They say that what doesn’t kill you makes you stronger and the new album from The Temperance Movement demonstrates the truth in the motto. After a trying few years plagued with band members leaving, fighting the demons of addiction and the kind of trouble that could make or break a band, they have emerged in a blaze of rock and roll glory.
A Deeper Cut is personal and cathartic, yet retains the melodious and anthemic sound that defined the band and brought them to the attention of the wider music press and The Rolling Stones who the band toured with in the USA and Europe.
The album is an exhilarating and emotional ride from the retro overtones of the forceful opener Caught in the Middle to the album's serene resolution in The Wonder's We've Seen. It's an album that maintains it's integrity as a bonafide rock and roll record that has heart and depth throughout: there's no frills or fancy displays of showmanship in a desperate attempt to hit the mainstream; yet in their own way tracks such as Higher than the Sun and Beast Nation can't help draw comparisons to popular favorites Paolo Nutini and Jack Savoretti for their melody, rhythms and honest lyrics. Despite this, the album lends itself to the retro tones of classic rock bands like Traffic, CCR and Free and even REO Speedwagon. Phil Campbell's vocals are imbued with a rich tenderness on ballads like Children, but he's able to tackle the more raw rock tones required in Love and Devotion. There are speckles of a Transatlantic feel to his John Fogerty-esque vocals on the more Americana influenced Backwater Zoo, which sees Campbell channelling this to great effect. Even though there is the odd hop across the water, this is a very British sounding album from the five-piece that is unafraid of staying true to its roots and not prepared to compromise.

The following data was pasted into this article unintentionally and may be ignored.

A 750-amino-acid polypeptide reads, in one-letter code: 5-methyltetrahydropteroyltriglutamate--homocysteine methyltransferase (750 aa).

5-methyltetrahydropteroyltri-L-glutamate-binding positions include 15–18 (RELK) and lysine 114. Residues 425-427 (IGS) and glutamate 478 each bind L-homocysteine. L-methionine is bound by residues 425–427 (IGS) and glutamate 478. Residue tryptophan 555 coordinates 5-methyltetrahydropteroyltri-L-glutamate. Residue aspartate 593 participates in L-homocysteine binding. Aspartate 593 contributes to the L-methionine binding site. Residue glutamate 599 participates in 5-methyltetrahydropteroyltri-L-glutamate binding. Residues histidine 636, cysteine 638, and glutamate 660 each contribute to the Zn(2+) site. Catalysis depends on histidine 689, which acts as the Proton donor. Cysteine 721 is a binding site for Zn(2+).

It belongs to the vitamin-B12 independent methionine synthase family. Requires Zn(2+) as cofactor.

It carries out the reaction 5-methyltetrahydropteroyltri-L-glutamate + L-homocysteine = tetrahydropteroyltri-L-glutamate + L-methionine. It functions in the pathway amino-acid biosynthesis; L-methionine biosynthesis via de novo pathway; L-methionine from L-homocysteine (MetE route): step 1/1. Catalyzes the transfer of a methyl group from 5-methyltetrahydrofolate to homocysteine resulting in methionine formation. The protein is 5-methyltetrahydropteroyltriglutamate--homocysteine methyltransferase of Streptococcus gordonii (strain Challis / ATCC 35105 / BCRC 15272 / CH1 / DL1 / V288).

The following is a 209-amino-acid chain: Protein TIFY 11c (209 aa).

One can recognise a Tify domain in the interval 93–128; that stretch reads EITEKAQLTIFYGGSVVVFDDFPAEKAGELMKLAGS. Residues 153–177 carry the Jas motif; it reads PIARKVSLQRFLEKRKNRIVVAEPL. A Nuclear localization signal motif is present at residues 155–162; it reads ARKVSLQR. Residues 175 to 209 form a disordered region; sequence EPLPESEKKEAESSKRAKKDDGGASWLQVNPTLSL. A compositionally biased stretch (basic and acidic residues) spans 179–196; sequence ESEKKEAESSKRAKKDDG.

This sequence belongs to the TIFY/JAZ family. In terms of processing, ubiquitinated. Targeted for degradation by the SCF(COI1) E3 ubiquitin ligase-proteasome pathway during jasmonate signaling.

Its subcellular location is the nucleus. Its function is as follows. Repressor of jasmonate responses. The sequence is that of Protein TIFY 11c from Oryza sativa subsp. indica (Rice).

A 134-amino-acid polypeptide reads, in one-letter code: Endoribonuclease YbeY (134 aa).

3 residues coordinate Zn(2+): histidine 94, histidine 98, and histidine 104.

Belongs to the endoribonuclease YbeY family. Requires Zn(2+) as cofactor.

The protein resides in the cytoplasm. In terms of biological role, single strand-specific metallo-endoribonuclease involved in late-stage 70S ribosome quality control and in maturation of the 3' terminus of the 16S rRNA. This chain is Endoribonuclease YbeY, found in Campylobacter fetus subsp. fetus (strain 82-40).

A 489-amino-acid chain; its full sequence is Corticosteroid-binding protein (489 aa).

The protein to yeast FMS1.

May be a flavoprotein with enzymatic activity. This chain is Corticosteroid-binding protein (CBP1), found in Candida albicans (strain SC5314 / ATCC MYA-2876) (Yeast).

The Temperance Movement have been pushed to breaking point in the last few years and it would have been easy for them to throw it all away, yet some unseen adhesive bound them all together and just like a drop of the hard stuff, this album proves that there are some things in life that should be given up, and there are some things are worth holding on to.
Groupie Rating 4/5